ETech: Google's Android could bring new risks
The Android open source mobile phone operating system from Google and the Open Handset Alliance could expose users to more security risks than other mobile radio devices currently on the market. Google developer Dan Morrill admitted at the Emerging Technology Conference in San Diego: "That's the price you pay for a wider range of functions". He pointed out that users could install any application on Android, just as on their PC. He said no central authority for testing and signing Android applications was planned. But that inevitably increases the risk of abuse. But Morrill said that the architecture of Android would be designed to minimize the effects of such abuse. The Linux-based Android system uses an independent process for each application. This is meant to prevent malicious programs affecting other applications or essential telephone functions. If a program requires to access data or phone functions, for example to read a number in the address book or make a phone call, the user must explicitly permit this during installation.
Morrill demonstrated the functions of the system with an Android emulator, which is a part of the Software Development Kit already available free of charge. He showed how an Android terminal could read a shopping list from Google Spreadsheets and show it in a suitable format for mobile use. Morrill was also able to edit the data in the spreadsheet application in real time via Android. He claimed that Android was ideal for this kind of online data processing. "What we want is for people to stop talking about going on the net", Morrill commented. "Instead, they should see the net as a constant companion."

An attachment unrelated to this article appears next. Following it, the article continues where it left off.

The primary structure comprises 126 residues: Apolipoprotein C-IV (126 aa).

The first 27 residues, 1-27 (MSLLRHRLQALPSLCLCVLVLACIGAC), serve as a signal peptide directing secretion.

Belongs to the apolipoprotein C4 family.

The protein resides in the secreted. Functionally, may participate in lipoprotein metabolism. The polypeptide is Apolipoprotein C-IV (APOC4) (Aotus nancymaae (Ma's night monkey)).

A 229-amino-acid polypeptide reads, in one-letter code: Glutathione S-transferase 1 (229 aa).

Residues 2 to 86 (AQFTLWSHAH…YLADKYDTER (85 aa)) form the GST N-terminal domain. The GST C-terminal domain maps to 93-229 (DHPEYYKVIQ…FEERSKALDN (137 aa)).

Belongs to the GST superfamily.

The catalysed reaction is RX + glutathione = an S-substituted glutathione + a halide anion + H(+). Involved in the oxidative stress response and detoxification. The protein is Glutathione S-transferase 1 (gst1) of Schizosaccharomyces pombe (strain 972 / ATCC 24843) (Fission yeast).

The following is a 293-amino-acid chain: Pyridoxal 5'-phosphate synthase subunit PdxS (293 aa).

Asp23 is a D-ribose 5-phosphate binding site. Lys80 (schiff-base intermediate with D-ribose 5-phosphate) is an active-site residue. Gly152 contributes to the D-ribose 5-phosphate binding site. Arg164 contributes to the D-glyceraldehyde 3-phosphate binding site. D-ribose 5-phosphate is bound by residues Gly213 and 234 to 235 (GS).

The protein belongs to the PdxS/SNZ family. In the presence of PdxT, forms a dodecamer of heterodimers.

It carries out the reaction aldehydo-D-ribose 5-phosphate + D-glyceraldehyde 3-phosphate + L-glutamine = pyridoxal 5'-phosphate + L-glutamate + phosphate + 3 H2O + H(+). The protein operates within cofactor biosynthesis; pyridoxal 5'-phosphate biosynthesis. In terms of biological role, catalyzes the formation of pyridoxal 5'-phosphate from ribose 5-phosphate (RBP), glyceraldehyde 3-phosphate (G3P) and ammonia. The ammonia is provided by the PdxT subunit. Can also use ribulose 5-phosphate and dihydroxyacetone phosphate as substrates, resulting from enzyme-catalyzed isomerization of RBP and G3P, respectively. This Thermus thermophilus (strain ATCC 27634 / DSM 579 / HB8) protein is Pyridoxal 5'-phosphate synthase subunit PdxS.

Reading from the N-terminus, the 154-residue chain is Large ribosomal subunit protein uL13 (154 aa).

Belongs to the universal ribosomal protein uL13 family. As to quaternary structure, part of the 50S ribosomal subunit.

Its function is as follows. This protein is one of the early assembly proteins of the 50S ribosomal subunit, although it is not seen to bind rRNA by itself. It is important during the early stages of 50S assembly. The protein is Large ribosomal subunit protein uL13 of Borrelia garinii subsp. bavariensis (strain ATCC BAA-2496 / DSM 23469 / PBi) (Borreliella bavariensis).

The first Android terminals are to come on to the market this year. Android is to be completely open to network operators, hardware manufacturers and end users. According to Morrill, with the Open Mobile Alliance there need be no fear of mobile phone companies subsequently restricting the system. That's why Android would not be using restrictive licence models. Google, he said, wanted to show what potential an open system had to offer, not to lay down a course by means of legal or contractual restrictions.
Google and its Open Mobile partner are not the only people experimenting with an open source system for mobile radio terminals. Smartphones operating under Linux are now also available from Openmoko. At the Emerging Technology Conference on Wednesday, the word was that there had been no active cooperation between the developers of Android and Openmoko so far. "There are no plans for that", Morrill emphasized.